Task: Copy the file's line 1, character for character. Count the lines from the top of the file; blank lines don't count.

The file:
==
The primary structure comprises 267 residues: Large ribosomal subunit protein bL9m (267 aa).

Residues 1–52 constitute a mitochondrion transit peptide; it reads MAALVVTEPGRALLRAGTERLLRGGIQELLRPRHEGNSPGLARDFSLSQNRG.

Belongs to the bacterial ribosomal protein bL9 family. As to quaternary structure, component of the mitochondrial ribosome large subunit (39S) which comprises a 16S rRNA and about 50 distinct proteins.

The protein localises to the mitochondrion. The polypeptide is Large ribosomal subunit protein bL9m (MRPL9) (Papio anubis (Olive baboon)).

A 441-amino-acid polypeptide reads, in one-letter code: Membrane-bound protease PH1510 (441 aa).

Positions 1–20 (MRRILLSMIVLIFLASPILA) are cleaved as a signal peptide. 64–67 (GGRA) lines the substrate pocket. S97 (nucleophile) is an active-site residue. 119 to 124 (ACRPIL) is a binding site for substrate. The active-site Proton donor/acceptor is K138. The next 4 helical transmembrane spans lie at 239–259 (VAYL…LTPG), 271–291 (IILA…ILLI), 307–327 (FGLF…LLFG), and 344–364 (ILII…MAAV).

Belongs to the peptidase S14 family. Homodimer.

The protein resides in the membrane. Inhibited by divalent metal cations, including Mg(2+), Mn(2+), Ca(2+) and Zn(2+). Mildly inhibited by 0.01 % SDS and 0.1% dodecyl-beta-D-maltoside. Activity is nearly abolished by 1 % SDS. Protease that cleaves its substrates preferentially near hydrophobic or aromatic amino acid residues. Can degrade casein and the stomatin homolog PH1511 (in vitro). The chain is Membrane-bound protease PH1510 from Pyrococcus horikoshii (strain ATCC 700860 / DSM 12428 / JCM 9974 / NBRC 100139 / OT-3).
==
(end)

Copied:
The primary structure comprises 267 residues: Large ribosomal subunit protein bL9m (267 aa).